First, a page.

Unemployment falls in big U.S. cities
FILE - In this June 13, 2012, file photo, a job seeker talks to a recruiter at a job fair expo in Anaheim, Calif. The U.S. economy is showing signs of finally bottoming out: Americans are on the move again after record numbers had stayed put, more young adults are leaving their parents' homes to take a chance with college or the job market, once-sharp declines in births are leveling off and poverty is slowing. Not all is well. The jobless rate remains high at 8.1 percent. Home ownership dropped for a fifth straight year to 64.6 percent, the lowest in more than a decade, hurt by more stringent financing rules and a shift to renting.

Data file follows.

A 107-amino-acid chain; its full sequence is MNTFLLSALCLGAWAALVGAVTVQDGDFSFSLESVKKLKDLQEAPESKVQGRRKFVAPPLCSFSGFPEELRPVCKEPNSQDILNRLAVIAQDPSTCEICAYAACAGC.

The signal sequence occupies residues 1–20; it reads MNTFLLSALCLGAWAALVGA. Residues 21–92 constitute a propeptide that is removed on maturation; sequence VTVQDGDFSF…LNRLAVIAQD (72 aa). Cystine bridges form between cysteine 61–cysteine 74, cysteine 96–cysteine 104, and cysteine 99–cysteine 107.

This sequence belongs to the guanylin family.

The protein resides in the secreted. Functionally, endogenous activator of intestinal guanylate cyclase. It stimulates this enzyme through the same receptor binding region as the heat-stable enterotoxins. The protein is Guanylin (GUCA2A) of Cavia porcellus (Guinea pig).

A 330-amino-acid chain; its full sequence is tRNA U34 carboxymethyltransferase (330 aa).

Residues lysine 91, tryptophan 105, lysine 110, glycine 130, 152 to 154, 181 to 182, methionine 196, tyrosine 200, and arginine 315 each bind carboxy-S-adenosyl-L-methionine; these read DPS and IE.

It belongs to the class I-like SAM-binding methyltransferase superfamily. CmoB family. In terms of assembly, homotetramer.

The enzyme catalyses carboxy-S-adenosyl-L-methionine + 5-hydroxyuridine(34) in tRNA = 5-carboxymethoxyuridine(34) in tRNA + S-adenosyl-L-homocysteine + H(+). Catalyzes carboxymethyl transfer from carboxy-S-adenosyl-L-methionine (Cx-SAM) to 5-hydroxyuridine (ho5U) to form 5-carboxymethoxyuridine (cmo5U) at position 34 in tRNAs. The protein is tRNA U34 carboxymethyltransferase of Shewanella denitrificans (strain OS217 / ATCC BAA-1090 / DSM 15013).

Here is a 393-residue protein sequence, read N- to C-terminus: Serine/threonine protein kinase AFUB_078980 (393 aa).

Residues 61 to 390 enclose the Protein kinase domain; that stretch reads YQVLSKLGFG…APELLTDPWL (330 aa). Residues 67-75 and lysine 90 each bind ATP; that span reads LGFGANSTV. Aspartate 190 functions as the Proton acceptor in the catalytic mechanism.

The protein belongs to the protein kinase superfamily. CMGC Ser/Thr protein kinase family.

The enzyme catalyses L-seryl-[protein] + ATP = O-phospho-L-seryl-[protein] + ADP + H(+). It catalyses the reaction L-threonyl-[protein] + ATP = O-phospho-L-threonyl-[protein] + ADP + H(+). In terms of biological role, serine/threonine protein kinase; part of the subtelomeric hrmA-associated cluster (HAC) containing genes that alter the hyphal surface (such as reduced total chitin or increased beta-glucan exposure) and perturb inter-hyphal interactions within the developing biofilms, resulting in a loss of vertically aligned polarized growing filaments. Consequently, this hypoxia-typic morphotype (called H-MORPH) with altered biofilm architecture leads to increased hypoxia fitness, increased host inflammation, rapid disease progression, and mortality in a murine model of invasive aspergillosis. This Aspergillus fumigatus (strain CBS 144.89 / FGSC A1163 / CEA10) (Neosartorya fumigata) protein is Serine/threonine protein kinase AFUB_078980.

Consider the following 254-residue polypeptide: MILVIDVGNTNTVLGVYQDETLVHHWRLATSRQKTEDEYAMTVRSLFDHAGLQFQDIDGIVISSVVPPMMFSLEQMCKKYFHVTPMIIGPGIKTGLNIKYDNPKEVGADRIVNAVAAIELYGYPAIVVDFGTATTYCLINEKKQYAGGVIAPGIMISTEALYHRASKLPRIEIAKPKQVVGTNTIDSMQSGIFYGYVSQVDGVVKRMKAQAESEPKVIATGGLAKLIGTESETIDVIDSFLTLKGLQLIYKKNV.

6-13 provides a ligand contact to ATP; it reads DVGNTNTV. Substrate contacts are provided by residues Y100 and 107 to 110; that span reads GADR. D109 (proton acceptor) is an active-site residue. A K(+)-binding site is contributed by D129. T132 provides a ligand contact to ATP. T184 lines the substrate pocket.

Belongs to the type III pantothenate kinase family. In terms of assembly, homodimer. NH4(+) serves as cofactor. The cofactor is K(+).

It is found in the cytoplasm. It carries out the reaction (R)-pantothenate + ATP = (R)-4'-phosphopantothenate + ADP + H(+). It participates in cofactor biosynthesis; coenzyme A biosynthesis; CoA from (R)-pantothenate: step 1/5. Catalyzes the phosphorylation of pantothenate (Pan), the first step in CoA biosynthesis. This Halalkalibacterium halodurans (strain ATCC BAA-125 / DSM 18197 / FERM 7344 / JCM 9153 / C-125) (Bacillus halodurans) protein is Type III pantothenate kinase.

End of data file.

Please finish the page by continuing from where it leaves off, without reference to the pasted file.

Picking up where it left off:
File,AP Photo/Jae C. Hong
WASHINGTONUnemployment rates fell in nearly 90 percent of large U.S. cities in March, though most of the declines likely occurred because more Americans stopped looking for work, rather than found jobs.
The Labor Department says unemployment rates fell in 333 of the 372 largest metro areas. They declined in 22 and were unchanged in 17.
Nationwide, the unemployment rate dipped to 7.6 percent in March from 7.7 percent in February. Fewer people said they were unemployed, but only because they gave up on their job hunts. The government only counts people as unemployed if they are actively looking for work.
Still, there were signs of long-term improvement in the report. Nearly 160 metro areas had unemployment rates of 7 percent or below, up from 113 a year earlier.
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